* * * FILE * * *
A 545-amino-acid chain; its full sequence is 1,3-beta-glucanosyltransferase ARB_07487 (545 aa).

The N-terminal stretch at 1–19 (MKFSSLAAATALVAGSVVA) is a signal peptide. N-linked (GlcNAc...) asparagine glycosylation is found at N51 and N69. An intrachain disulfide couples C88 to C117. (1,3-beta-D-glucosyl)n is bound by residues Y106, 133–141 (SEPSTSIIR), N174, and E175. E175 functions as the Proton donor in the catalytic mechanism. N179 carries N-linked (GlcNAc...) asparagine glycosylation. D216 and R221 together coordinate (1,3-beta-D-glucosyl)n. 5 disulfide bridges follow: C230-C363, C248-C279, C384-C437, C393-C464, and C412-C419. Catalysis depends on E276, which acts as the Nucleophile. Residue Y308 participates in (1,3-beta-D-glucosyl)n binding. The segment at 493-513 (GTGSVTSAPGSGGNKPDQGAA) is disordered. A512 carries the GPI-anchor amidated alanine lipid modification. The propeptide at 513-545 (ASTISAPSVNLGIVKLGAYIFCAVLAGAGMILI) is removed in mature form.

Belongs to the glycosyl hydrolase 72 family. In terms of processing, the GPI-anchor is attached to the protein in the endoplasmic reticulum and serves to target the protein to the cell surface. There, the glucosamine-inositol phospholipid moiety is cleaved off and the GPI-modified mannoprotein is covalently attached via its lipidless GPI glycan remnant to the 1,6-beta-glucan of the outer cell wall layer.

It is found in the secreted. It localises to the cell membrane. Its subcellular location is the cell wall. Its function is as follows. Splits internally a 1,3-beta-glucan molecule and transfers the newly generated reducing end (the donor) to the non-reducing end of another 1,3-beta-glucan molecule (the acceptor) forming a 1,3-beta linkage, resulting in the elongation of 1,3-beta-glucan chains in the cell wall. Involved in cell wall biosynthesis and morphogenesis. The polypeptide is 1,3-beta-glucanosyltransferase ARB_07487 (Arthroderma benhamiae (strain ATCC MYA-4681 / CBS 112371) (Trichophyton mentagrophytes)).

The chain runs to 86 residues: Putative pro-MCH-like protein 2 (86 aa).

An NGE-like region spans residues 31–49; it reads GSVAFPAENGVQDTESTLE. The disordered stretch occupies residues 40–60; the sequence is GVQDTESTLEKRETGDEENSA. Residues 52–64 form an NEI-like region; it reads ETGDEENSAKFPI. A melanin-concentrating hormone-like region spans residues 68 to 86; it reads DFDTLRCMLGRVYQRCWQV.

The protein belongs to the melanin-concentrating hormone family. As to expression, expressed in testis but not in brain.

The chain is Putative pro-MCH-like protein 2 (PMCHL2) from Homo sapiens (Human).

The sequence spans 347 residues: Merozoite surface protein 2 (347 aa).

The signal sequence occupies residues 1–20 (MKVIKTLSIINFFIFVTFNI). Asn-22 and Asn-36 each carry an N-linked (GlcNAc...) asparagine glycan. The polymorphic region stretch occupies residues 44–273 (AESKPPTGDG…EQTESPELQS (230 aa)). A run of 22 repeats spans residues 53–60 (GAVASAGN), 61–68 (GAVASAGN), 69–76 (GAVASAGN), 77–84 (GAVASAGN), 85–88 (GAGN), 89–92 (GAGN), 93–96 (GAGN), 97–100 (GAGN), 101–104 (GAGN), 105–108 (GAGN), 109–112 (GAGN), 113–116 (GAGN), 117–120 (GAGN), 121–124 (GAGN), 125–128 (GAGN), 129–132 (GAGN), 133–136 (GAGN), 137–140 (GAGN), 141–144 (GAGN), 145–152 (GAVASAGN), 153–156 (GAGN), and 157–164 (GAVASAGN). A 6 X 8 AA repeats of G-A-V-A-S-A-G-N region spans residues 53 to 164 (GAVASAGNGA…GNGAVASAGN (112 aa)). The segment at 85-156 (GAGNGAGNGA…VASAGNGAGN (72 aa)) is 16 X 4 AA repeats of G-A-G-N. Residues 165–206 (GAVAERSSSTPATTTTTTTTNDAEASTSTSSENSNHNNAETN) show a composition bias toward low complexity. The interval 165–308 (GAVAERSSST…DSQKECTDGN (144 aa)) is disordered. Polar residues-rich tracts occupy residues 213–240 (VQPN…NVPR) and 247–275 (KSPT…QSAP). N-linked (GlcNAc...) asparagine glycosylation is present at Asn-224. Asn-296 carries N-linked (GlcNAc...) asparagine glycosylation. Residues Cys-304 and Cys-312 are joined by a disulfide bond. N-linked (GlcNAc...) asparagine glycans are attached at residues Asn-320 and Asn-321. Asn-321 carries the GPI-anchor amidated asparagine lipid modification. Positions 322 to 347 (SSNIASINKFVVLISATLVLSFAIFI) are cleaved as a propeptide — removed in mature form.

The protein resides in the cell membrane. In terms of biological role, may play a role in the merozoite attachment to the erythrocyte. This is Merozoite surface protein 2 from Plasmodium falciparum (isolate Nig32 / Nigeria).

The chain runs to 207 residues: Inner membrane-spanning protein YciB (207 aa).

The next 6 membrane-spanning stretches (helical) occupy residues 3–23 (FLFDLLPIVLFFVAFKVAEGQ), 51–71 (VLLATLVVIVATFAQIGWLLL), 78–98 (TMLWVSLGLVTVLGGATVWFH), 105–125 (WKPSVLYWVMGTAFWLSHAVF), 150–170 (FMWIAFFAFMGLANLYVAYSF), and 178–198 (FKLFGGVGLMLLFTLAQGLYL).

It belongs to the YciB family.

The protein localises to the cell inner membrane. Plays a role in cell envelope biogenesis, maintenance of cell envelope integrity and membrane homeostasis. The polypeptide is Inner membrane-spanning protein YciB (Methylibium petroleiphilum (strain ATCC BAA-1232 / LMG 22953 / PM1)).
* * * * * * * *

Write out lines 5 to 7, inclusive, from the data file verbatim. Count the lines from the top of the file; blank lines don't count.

The chain runs to 86 residues: Putative pro-MCH-like protein 2 (86 aa).

An NGE-like region spans residues 31–49; it reads GSVAFPAENGVQDTESTLE. The disordered stretch occupies residues 40–60; the sequence is GVQDTESTLEKRETGDEENSA. Residues 52–64 form an NEI-like region; it reads ETGDEENSAKFPI. A melanin-concentrating hormone-like region spans residues 68 to 86; it reads DFDTLRCMLGRVYQRCWQV.

The protein belongs to the melanin-concentrating hormone family. As to expression, expressed in testis but not in brain.